Courses Taught by Staff

BIOSTAT820: Readings in Biostatistics

  • Graduate level
  • Residential
  • Fall, Winter, Spring-Summer term(s) for residential students;
  • 1-4 Credit Hour(s) for residential students;
  • Instructor(s): Staff (Residential);
  • Prerequisites: None
  • Description: Students assigned special topics for literature study under guidance of individual faculty members. May be elected more than once. Enrollment limited to biostatistics majors.

BIOSTAT990: Dissertation/Pre-Candidacy

  • Graduate level
  • Residential
  • Fall, Winter, Spring-Summer term(s) for residential students;
  • 1-8 Credit Hour(s) for residential students;
  • Instructor(s): Staff (Residential);
  • Prerequisites: (1-8 Full term, 1-4 Half term)
  • Description: Election for dissertation work by doctoral student not yet admitted to status as a candidate.

BIOSTAT995: Dissertation Research for Doctorate in Philosophy

  • Graduate level
  • Residential
  • Fall, Winter, Spring-Summer term(s) for residential students;
  • 1-8 Credit Hour(s) for residential students;
  • Instructor(s): Staff (Residential);
  • Prerequisites: Admission to Doctoral Program(1-8 Full term, 1-4 Half term)
  • Description: Election for dissertation work by doctoral student who has been admitted to status as a candidate.

EHS578: Practical Projects

  • Graduate level
  • Residential
  • Fall, Winter, Spring, Spring-Summer, Summer term(s) for residential students;
  • 1-4 Credit Hour(s) for residential students;
  • Instructor(s): Staff (Residential);
  • Prerequisites: None
  • Description: Practical Projects in the application of theory and principles of Environmental Health Sciences in public health settings. Course requirements include an approved practical work experience related to Environmental Health Sciences in consultation with a faculty advisor. May be elected more than once. Enrollment limited to Environmental Health Sciences majors with at least two full terms of prior registration.

EHS588: Environmental Law (SNRE 475)

  • Graduate level
  • Residential
  • Fall, Winter term(s) for residential students;
  • 3 Credit Hour(s) for residential students;
  • Instructor(s): Staff (Residential);
  • Prerequisites: None
  • Description: Introduces students to Environmental Law and the impact of the legal process on decisions that affect the environment. Topics include common law tort actions, toxic tort actions, statutory controls of pollution and other environmentally harmful activities. Additional areas include administrative agency structure and performance, Constitutional rights to environmental quality and more.

EHS651: Occupational Health, Safety and Environmental Program Management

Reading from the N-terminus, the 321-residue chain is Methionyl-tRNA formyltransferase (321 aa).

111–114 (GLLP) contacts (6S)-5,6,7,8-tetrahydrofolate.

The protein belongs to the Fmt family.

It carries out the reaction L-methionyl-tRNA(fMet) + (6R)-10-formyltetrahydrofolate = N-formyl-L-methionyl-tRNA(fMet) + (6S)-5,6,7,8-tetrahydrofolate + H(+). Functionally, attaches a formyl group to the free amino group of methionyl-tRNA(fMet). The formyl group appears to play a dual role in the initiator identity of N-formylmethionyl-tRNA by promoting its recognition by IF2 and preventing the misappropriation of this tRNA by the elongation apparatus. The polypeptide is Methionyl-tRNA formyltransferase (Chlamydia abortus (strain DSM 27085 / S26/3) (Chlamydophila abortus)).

• Graduate level
  • Residential
  • Winter term(s) for residential students;
  • 2 Credit Hour(s) for residential students;
  • Instructor(s): Staff (Residential);
  • Offered every other year
  • Last offered Winter 2019
  • Prerequisites: None
  • Description: This course introduces future leaders of plant and corporate level occupational health, safety and environmental programs to the breadth of functions and activities routinely performed by OHSE managers. Among the topics discussed are: OHSE organization structure and staffing, management systems, program content and metrics, budgeting, risk management, incident investigation and management, emergency preparedness and response, regulatory compliance, legal systems, health and safety culture, and prevention through design processes.
  • Learning Objectives: Students will gain a fundamental understanding of: (1) How OHSE programs are typically organized, the roles and responsibilities of OHSE managers, and expectations of other OHSE stakeholders in the organization. (2) Challenges associated with managing personnel and processes, including dealing with ethical issues, setting goals and measuring performance, hiring and training professionals, and managing consultants. (3) Financial aspects of program management, such as risk management and insurance, budgeting, workers compensation, and legal liability for both corporate activities and products. (4) Incident investigation and management, as well as emergency planning and response management. (5) Regulatory rulemaking, inspections, and compliance management processes.
Concentration Competencies that EHS651 Allows Assessment On
Department Program Degree Competency Specific course(s) that allow assessment
EHS Industrial Hygiene MPH Describe the relevance of business and managerial practices to workplace health and safety EHS651

EHS697: Readings

  • Graduate level
  • Residential
  • Fall, Winter, Spring, Summer term(s) for residential students;
  • 1-3 Credit Hour(s) for residential students;
  • Instructor(s): Staff (Residential);
  • Prerequisites: Perm. Instr
  • Description: Supervised study/review of a selected topic in environmental health, occupational health, nutrition and/or toxicology. May be elected more than once for a maximum of six credits.

EHS698: Research

  • Graduate level
  • both Residential and OJOC
  • Fall, Winter, Spring, Summer term(s) for residential students;
  • 1-6 Credit Hour(s) for residential students;
  • Instructor(s): Staff (Residential);
  • Prerequisites: Perm. Instr.
  • Description: Original research investigation of a special topic in environmental health, occupational health, nutrition and/or toxicology. May be elected more than once for a maximum of six credits.

EHS699: Master's Thesis

  • Graduate level
  • Residential
  • Fall, Winter, Spring, Summer term(s) for residential students;